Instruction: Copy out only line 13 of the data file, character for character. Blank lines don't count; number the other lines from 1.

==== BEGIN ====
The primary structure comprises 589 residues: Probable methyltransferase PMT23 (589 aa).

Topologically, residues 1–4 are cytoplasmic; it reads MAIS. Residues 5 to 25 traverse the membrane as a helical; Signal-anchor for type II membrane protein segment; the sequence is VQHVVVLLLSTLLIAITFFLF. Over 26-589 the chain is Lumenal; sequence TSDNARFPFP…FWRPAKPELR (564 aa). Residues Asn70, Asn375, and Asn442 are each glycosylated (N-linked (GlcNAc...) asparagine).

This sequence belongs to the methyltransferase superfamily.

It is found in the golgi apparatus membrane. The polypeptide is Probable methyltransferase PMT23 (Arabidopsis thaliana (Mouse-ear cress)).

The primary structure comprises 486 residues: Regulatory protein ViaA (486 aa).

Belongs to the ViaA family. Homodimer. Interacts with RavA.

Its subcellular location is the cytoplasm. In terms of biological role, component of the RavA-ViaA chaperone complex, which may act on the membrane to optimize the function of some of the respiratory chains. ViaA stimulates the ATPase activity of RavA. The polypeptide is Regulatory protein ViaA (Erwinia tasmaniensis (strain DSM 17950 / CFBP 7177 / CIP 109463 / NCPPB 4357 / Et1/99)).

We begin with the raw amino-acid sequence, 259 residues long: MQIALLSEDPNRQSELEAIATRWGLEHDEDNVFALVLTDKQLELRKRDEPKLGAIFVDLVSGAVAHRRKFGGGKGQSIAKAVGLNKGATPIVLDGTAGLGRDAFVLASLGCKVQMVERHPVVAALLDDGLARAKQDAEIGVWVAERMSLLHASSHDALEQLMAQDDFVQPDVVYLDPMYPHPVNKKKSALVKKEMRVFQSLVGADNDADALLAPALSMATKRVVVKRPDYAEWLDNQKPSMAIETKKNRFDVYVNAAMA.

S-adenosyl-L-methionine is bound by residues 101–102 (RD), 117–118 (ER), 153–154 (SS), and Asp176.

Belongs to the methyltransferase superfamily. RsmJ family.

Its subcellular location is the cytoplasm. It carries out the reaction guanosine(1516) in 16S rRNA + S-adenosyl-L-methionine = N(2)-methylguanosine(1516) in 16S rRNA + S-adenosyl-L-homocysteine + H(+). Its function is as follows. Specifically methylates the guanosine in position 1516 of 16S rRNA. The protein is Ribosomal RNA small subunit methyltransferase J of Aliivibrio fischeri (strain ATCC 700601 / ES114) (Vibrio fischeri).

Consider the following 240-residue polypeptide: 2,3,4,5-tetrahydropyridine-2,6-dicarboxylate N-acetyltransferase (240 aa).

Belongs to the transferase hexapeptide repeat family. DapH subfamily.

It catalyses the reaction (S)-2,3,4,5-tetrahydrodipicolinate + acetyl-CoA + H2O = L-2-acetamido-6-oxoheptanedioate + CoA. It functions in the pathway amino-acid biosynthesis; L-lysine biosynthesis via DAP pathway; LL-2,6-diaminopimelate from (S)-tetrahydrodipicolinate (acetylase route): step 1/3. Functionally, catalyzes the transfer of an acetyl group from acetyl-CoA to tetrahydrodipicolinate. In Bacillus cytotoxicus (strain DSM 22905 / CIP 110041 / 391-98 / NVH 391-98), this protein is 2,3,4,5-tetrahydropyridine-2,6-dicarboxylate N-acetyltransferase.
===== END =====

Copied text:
Belongs to the transferase hexapeptide repeat family. DapH subfamily.